- Behaviors that indicate the desire to avoid light
- Shielding of eyes
- Wearing sunglasses indoors
- Turning the lights off
Autism Sound Sensitivity: Understanding Asd Childrens Relationship With Noise
As with much of the wealth of knowledge we have about children with autism, their sensitivity to sound has not been fully explained. Yet we do know that it is one of the most common symptoms.
Sensory sensitivity is common in itself but an overreaction to sound in particular is often the most obvious and severe struggle that ASD children face. However, it wont affect all children equally. For a great number of children with autism, the opposite is true, with them actually showing signs of being under-sensitive to noise. In this case, they may be unresponsive when you call their name, seemingly unable to hear you.
For those children who are over-sensitive to sound, noise that seems at a suitable level to you may be overwhelming to them. This is because their senses are taking in too much information. In contrast, under-sensitive children will have senses that take in too little information. The exact reasons behind this are unclear.
Research shows it seems to come down to how the brain is wired. Researchers at MIT and Brown University believe they have discovered a neural circuit that could account for differences in how the world is perceived. This particular circuit requires a protein called Shank3 but in tests on mice where this protein is lacking, neurons are over-active, causing an exaggerated response to stimuli. This occurs in a region of the brain known as the somatosensory cortex, an area that has long been linked to autism.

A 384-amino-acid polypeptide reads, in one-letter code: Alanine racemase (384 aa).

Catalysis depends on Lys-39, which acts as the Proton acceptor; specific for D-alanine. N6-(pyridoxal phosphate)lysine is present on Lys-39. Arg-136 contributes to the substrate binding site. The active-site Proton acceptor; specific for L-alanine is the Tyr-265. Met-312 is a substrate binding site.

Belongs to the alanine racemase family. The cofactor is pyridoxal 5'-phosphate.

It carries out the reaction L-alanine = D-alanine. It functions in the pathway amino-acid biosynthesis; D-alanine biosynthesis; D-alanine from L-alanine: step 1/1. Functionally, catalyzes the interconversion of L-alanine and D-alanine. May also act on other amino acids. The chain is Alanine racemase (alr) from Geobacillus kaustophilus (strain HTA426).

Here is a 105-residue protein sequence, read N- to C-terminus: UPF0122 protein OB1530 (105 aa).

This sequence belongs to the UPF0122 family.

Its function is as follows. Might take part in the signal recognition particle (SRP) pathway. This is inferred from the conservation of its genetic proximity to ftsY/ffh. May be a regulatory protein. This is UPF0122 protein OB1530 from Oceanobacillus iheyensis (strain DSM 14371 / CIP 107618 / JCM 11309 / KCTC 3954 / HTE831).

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How To Recognize Light Sensitivity With Autism
Physical symptoms are one of the most common manifestations for autistic individuals, and they can include:
- Triggered migraines/headaches
- Discomfort to any artificial lights including fluorescent
- The need to protect the eyes from the light
- Inability to stay long in a place with bright light
However, there can also be other signs that are less recognizable like anxiety to light stimuli, inability to socially interact in bright spaces, or stay focused when there are different types of sensory disruptions in the same area.
Helping Autistic Children And Teenagers With Sensory Sensitivities
What you do to help your autistic child with sensory sensitivities depends on how your child reacts to sensory information.
If your child is easily overwhelmed by sensory information, you could try the following:
- Have a quiet space your child can go to when they feel overwhelmed.
- Give your child extra time to take in what youre saying.
- Introduce your child to new places at quiet times, gradually increasing the amount of time they spend there in later visits.
- Let your child try ear plugs or noise-cancelling headphones to help with sound sensitivities.
Its also a good idea to speak with people ahead of time about your childs needs if youre going somewhere people might be able to adjust a few things to make it easier. For example, if youre making a playdate for your child, you could ask for it to be in a place thats familiar to your child. You could look out for cinemas that have sensory friendly movie screenings.
If your child needs more stimulation from the environment, you could try these suggestions:
- Arrange for extra playtime outside.
- Give your child toys that are extra-stimulating, like playdough or a squishy ball.
- Have a certain time of the day to listen to music or bounce on the trampoline.
- Speak loudly in an exaggerated way if your child tends to ignore sounds.